Stimulants like methylphenidate (Ritalin) and cocaine can have serious withdrawal symptoms when not used as medically directed. Other stimulants like caffeine can have milder withdrawal symptoms. Stimulants work by essentially increasing the activity of the central nervous system.
This increase in activity can lead to troubles sleeping, tachycardia and arrhythmia, and paranoia in the short term. Long-term abuse of stimulants and amphetamines can result in paranoia, heart damage, and depression. Over time, users brains can get acclimated and reliant on these drugs such that memory problems and mood issues can result when these drugs are discontinued.
Millions of Americans abuse stimulants recreationally or take stimulants in an attempt to gain an advantage at work or school. Others initially took stimulants for ADHD or weight loss and addiction came later. Concerta, Dexedrine, and Adderall are prescription stimulants that nonetheless have the potential for abuse.
Withdrawal Symptoms of Stimulants
Since you can develop a physical dependence on stimulants, these drugs can absolutely cause withdrawal symptoms. Some of these withdrawal symptoms can include: feeling jittery, feeling the chills, anxiety, lowered heart rate, irritability, fatigue, depression, poor memory, anhedonia, dehydration, insomnia, and body aches.
For those with a personal or family history of clinical depression, withdrawal from stimulants can be a harrowing experience. The mental health experts say that those with a co-occurring mental disorder in addition to depression may experience more severe withdrawal symptoms and mood disturbances. Users with a comorbid condition may also face longer withdrawals.
Although most physical withdrawal symptoms will dissipate within a week after discontinuing a mild stimulant habit, more serious stimulant abuse and/or abuses who have a comorbid mental health issue may face longer withdrawal times. Symptoms like a recurrence of depression could occur months after quitting stimulants.
Typical Withdrawal Process
Fatigue, anxiety, and a feeling of dissatisfaction may occur in the first few hours to first few days of the withdrawal process. Body aches along with difficulty sleeping and body aches aren’t atypical for this initial period of stimulant withdrawal.
Heavier stimulant abusers, especially those who have abused stimulants for years, may face more serious withdrawal symptoms during the first phase of withdrawal (24 to 72 hours following discontinuation of stimulants). Those who have abused stimulants for a number of years may face symptoms like hallucinations and intense paranoia as their brains and bodies readjust to life without stimulants.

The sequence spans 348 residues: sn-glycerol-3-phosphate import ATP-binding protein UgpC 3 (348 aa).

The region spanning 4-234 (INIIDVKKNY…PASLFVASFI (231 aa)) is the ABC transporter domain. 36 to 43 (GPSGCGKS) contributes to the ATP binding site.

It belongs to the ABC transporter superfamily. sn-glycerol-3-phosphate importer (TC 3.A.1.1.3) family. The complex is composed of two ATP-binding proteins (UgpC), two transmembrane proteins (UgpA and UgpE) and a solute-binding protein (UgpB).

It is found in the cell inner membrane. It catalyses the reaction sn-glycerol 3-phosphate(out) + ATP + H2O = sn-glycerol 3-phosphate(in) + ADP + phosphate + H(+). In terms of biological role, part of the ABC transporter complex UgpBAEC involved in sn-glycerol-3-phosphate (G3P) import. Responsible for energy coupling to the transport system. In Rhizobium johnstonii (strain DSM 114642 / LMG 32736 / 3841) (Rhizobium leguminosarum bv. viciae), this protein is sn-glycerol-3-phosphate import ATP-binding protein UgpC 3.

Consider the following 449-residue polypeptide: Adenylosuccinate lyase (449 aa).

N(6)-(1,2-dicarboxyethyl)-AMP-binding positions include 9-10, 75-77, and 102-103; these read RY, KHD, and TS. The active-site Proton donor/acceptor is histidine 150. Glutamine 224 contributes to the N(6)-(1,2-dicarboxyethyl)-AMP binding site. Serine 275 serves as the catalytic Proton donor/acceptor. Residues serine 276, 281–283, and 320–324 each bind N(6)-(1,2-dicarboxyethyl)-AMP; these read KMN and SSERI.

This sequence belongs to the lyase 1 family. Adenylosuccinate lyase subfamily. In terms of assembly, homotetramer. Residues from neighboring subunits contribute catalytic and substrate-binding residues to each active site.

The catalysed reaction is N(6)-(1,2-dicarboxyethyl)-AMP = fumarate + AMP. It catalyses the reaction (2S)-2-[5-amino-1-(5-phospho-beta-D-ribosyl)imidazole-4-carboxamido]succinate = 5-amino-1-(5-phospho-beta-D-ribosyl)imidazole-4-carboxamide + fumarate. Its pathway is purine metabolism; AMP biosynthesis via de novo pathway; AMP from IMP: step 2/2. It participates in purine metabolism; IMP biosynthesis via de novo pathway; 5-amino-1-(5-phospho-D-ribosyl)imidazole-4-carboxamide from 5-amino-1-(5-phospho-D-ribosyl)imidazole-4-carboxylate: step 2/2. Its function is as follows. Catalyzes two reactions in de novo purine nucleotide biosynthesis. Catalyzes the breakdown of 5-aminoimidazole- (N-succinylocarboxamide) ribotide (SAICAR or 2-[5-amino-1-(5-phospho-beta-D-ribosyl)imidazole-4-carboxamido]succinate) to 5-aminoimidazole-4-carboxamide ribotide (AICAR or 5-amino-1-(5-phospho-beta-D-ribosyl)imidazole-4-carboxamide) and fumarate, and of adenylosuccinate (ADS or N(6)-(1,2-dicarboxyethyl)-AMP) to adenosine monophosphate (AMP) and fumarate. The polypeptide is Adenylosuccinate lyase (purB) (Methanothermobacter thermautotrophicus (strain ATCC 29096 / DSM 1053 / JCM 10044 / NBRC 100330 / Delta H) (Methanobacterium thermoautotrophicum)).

Because the body has been running on overdrive for so long, cravings and fatigue may persist, and even intensify, during the second phase of withdrawal (3 days to one week after discontinuation of stimulants). Symptoms like insomnia and depression may develop in the second phase of stimulant withdrawal, and these symptoms may persist for the first month after quitting stimulants.
Fortunately, most people recovering from stimulant withdrawal will notice their cravings and symptoms reducing in number and intensity from the second week onward. The exceptions would be those suffering from comorbid mental health conditions, especially those with a personal or family history of clinical depression, as well as heavier stimulant users entering recovery.
Detoxing from stimulants can be done in two ways – cold turkey or tapering. Cold turkey is when you suddenly stop taking stimulants whereas the tapering method involves slowly reducing the dosage of stimulants. The latter, the tapering method, has the advantage of making withdrawal symptoms more manageable for many people.
No matter whether one chooses to quit stimulants cold-turkey or more gradually with a tapering process, withdrawing in a medical setting with recovery experts and physicians on-site has a number of advantages.
Those recovering in a medical setting will have the advantage of having their recovery monitored and their withdrawal symptoms quickly treated. Antidepressants, for instance, can be prescribed for cases of clinical depression.
For most recovery patients, withdrawal symptoms from stimulating abuse are not life-threatening. Some patients may struggle with suicidal ideation or suicidal behaviors during withdrawal. Violent outbursts and acts of aggression are also possible during the withdrawal process.
Patients going through detox often require medications to treat psychological issues that arise or sleep aids to help with insomnia that can accompany stimulant withdrawal. A detox facility has a trained support system and medical professionals on-hand so that withdrawal is an easier process emotionally, psychologically, and physically. Call one today at 877-497-6180.
Recovery from stimulants can offer on an in-patient or out-patient basis, but in-patient recovery has the benefit of ongoing counseling and a supportive environment. Long-time and heavy stimulant users typically face the toughest, yet potentially most satisfying, the road to recovery.